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Florida Frontiers on Florida Today!

Check out a recent article in Florida Today from FHS’s own Dr. Ben Brotemarke! To read Dr. Brotemarkle’s article about the Historic Sam’s family from Merritt Island, Florida Click Here

The article is related to Brotemarkle’s “Florida Frontiers: The Weekly Radio Magazine of the Florida Historical Society,” broadcast locally on 90.7 WMFE at 6:30 p.m. Thursdays and 4 p.m. Sundays, and on 89.5 WFIT at 7 a.m. Sundays. The show also can be heard online at

A little more about the author…

Ben Brotemarkle is author of the book Beyond the Theme Parks: Exploring Central Florida, a look at historic preservation efforts and cultural festivals throughout the region that provide residents with a sense of community and visitors with interesting vacation options.  The book received the inaugural James J. Horgan Book Award from the Florida Historical Society.  Dr. Brotemarkle’s book Images of America: Titusville and Mims, Florida is a photographic and textual history looking at one of the world’s most important archaeological digs, the home of civil rights martyr Harry T. Moore, and the launch site of America’s manned exploration of space.  His book Barberville is a photographic and textual history looking at the infamous Barber-Mizell Feud of 1870, the establishment of the rural Barberville community, and the creation of the Pioneer Settlement for the Creative Arts where historic buildings from throughout Central Florida are preserved.  His latest book Crossing Division Street: An Oral History of the African American Community in Orlando is an interdisciplinary examination of the past, present and future of an historic neighborhood.

Prior to becoming Executive Director of the Florida Historical Society, Brotemarkle was Associate Professor of Humanities and Department Chair at Brevard Community College in Titusville. As creator, producer and host of the weekly public radio program The Arts Connection on 90.7 WMFE-FM Orlando from 1992 to 2000, Brotemarkle covered the local arts and cultural scene including theater, music, dance, film, the visual arts, and literature.  His award-winning features have been heard around the world on Voice of America Radio, across the country on National Public Radio, and throughout the state on Florida Public Radio.  Brotemarkle also occasionally produces and hosts special programs for public television.  His 1999 television documentary The Wells’Built Hotel: A New Guest Checks In was awarded the Presidential Citation of the Florida Historical Society.  His latest television documentary A Legacy of Hope: The Moore Heritage Festival of the Arts and Humanities is airing on several PBS stations.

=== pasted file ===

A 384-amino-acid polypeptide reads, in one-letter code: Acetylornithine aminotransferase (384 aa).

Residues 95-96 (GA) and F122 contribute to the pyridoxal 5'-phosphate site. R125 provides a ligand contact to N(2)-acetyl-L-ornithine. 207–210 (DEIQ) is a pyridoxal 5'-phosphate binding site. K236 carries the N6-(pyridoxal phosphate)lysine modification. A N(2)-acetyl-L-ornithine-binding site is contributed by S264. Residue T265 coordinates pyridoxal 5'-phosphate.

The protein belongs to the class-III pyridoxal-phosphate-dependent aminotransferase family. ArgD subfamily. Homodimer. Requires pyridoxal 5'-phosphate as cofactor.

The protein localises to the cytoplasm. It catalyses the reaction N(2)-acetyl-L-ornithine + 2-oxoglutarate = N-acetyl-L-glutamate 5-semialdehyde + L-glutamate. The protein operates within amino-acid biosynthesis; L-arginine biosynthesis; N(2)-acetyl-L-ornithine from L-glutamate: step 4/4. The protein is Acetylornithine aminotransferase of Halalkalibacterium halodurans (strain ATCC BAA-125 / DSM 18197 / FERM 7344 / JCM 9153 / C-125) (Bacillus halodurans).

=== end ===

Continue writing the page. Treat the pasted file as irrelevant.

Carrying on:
As a part-time professional singing-actor, Brotemarkle has appeared in more than two dozen Orlando Opera Company productions, with Seaside Music Theater in Daytona Beach, and has been a featured performer in Cross and Sword–the official state play of Florida in St. Augustine.

Brotemarkle serves on the board of directors of the Florida Historical Society, the state’s oldest cultural organization and is a member of the Brevard County Historical Commission.  A board member of the Association to Preserve African American Society, History, and Tradition (PAST, Inc.), Brotemarkle helps to plan, present, and promote activities and exhibitions at the Wells’Built Museum of African American History and Culture in Orlando.  Dr. Brotemarkle is the Education Committee Chairman for the Moore Heritage Festival of the Arts and Humanities, organizing student workshops, public forums, oral history panels, and appearances by guest speakers.

Dr. Brotemarkle is available for signings, lectures and program participation.  You can contact him via e-mail at ben,



One Response

  1. Elizabeth Kiser

    Located on Pine Island, the Sam’s House is a very interesting piece of history for Brevard County. The interesting article, which was written by Ben Brotemarkle, described many interesting facts such as Pine Island was not the first choice for trying to grown a farm. It is interesting to learn that the Sam’s tried to grow citrus in Eau Gallie. When that wouldn’t grow, they decided on Pine Island and grow citrus and sugarcane. I cannot imagine the image of cutting up his house and floating it down the river to the location and rebuilding it. I love, and was surprised in the fact that even when they built the new house, they still used the house as a church and school. Another interesting this is that bones from tortoises, Mastodons,, and other Pleistocene critters have been found on Pine Island as well.

    I love the style of the newer house that they built in 1888. The thing that strikes me the most is the wrap around porch. The house was lived in until the late 1990’s when the Environmental Endangered Lands Program bought the land to preserve the history of Pine Island. I am glad that they preserved not only the newer house, but also the older one as well.

    I have never visited this house, but reading the history about it has made it more interesting and something that I must see in the future. I am intrigued to see what the inside of the house, as well as the grounds, looks like in person and not just from photographs.

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